What is monkey B virus?

What is monkey B virus? The Chinese health authorities have reported the first human death they have recorded from the infection of the monkey B virus, a rather rare infectious disease. 

The 53-year-old man was a veterinarian and worked at a research institute specializing in the breeding of non-human primates. Apparently, he contracted the disease by dissecting two bodies of infected monkeys in the Beijing laboratory where he worked last March, according to the Chinese Center for Disease Control and Prevention (CDC).

The deceased began to have nausea, vomiting and fever one month after exposure to this virus. He died on May 27, after seeking different treatments in some hospitals in the country. 

Apparently, the veterinarian did not infect any close contact, since the tests carried out on a doctor and a nurse in his environment were negative according to the blood and saliva deaths that were taken and that confirmed that he had this disease.

What is monkey B virus?

The monkey B virus is also known as herpes B virus. Although this strange disease has already been studied before, it is the first case registered in this Asian country.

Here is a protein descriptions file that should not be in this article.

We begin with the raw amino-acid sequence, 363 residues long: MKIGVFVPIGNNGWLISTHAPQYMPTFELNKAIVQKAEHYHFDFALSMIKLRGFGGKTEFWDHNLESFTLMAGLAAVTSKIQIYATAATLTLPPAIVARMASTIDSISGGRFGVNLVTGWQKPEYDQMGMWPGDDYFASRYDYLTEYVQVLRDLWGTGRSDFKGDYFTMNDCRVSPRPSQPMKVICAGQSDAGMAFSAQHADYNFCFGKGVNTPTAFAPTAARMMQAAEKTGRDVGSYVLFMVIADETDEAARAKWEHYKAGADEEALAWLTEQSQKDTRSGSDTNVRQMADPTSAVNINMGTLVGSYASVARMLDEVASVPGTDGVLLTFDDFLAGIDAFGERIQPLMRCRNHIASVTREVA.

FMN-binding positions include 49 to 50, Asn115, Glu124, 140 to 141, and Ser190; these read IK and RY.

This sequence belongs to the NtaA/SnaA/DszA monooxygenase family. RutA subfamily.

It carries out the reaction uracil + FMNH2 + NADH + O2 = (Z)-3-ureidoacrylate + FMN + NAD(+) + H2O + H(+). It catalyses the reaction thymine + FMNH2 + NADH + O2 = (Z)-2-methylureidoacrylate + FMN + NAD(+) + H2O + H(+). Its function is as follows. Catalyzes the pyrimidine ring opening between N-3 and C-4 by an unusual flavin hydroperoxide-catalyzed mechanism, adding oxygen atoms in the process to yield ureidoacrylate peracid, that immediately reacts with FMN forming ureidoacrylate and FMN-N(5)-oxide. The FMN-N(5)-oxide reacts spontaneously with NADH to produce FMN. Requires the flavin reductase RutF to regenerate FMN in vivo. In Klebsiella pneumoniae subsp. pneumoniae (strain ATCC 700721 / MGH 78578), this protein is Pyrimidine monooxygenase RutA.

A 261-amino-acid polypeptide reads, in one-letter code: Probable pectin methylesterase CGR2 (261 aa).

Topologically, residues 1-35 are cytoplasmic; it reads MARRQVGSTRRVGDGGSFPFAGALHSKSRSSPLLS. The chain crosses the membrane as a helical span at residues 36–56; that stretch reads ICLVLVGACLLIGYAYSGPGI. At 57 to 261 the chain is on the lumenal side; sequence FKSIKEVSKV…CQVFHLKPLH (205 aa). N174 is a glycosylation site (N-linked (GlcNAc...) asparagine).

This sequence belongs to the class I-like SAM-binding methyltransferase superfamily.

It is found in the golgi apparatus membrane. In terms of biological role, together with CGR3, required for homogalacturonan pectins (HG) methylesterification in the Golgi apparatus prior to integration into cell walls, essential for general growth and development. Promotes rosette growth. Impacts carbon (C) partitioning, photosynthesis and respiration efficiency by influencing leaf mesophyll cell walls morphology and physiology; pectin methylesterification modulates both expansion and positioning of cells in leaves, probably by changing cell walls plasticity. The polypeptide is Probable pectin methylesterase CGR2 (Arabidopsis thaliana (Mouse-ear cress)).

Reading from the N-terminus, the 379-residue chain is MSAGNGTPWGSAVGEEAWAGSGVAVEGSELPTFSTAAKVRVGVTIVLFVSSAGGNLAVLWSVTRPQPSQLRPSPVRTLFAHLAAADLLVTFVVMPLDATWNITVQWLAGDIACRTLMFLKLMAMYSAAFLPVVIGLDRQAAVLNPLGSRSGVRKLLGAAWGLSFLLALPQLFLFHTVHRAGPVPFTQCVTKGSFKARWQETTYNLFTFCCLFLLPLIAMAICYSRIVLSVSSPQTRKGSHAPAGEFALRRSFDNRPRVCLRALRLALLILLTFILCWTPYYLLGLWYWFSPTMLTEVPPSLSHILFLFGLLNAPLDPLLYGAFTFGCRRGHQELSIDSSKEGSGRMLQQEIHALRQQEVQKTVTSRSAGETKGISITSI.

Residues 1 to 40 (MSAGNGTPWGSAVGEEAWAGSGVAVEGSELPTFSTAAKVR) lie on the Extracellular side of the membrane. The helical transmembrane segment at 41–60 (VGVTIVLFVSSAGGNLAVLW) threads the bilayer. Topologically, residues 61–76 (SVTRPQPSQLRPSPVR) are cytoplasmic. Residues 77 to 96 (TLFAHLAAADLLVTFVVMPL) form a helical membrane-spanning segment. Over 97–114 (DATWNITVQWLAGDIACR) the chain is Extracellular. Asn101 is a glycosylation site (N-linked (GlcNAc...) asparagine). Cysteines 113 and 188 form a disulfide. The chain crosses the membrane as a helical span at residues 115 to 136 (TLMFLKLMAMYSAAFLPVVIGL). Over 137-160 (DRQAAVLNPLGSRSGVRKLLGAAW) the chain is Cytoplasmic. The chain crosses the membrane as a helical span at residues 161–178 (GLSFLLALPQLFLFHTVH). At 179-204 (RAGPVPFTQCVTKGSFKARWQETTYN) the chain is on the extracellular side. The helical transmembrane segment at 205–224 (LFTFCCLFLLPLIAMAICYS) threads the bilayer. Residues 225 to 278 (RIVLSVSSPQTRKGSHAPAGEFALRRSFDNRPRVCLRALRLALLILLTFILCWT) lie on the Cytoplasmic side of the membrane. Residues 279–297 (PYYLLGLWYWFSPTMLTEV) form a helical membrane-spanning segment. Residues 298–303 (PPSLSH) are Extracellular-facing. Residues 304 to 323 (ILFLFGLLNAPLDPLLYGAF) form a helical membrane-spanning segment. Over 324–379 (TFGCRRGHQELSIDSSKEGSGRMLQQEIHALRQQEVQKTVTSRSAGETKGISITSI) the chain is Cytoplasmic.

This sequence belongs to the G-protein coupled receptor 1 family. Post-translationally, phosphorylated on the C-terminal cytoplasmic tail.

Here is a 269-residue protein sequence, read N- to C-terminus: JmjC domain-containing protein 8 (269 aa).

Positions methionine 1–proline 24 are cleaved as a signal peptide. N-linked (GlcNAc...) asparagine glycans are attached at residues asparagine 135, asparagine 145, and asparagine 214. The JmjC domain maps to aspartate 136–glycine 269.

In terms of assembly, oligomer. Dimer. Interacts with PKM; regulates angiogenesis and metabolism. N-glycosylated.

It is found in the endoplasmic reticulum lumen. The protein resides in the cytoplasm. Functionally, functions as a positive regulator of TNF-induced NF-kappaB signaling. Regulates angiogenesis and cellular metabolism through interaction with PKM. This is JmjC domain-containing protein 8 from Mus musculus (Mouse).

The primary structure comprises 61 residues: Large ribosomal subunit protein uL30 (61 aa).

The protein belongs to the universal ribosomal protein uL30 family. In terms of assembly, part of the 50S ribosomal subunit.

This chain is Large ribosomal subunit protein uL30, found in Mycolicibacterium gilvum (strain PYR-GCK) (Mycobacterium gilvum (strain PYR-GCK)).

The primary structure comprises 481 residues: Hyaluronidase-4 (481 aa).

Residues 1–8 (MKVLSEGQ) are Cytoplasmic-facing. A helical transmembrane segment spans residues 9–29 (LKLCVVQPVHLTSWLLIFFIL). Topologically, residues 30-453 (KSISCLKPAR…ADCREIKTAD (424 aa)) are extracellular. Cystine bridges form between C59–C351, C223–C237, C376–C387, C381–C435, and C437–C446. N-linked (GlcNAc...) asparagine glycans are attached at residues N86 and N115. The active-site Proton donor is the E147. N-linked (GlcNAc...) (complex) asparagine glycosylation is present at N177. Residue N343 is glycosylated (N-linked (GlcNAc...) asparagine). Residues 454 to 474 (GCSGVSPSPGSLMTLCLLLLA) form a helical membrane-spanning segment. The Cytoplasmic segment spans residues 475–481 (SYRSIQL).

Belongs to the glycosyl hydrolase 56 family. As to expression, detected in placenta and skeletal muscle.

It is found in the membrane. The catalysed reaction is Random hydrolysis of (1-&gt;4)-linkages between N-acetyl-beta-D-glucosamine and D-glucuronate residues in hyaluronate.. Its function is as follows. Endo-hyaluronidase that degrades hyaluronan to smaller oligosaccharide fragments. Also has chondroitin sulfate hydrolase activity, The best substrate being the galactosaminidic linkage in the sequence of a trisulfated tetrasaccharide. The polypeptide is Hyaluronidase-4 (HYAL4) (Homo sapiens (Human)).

From what little is known, it is an enzootic alphaherpesvirus mainly detected in macaques and is extremely rare. It can become fatal if transmitted to humans, its mortality rate is between 70% and 80%. 

This virus attacks the central nervous system, causing brain inflammation that ends up causing loss of consciousness, says Kentaro Iwata, scientist and infectious disease expert at the University of Kobe.

It is contagious?

Since 1932, when the virus was first infected from primate to humans, about 100 human infections have been recorded, almost all from the North American area. 

There is a possibility that many cases have not been diagnosed due to the lack of knowledge about this virus and because, as experts maintain, it is a very rare and unusual disease in humans, according to the Global Times portal.

The death of a New York researcher in 1977 had already been documented. The scientist contracted the disease when a drop of liquid from one of the caged monkeys struck him in the eye. He passed away at six weeks.

Those who contract the disease are usually veterinarians, scientists or researchers who are in direct contact with infected primates and are frequently exposed to their body fluids through scratches, bites or wounds.

Only one case is known in which a human has passed it on to another human. Nikolaus Osterrieder, dean of the Jockey Club College of Veterinary Medicine and Life Sciences in Hong Kong, assures that this virus is similar to the coronavirus, in that they are "the consequence of species jumps." 

However, the virologist maintains that both differ in that "SARS-CoV-2 acquired the ability to spread to a new host, in the case of herpes B, it is a dead end."

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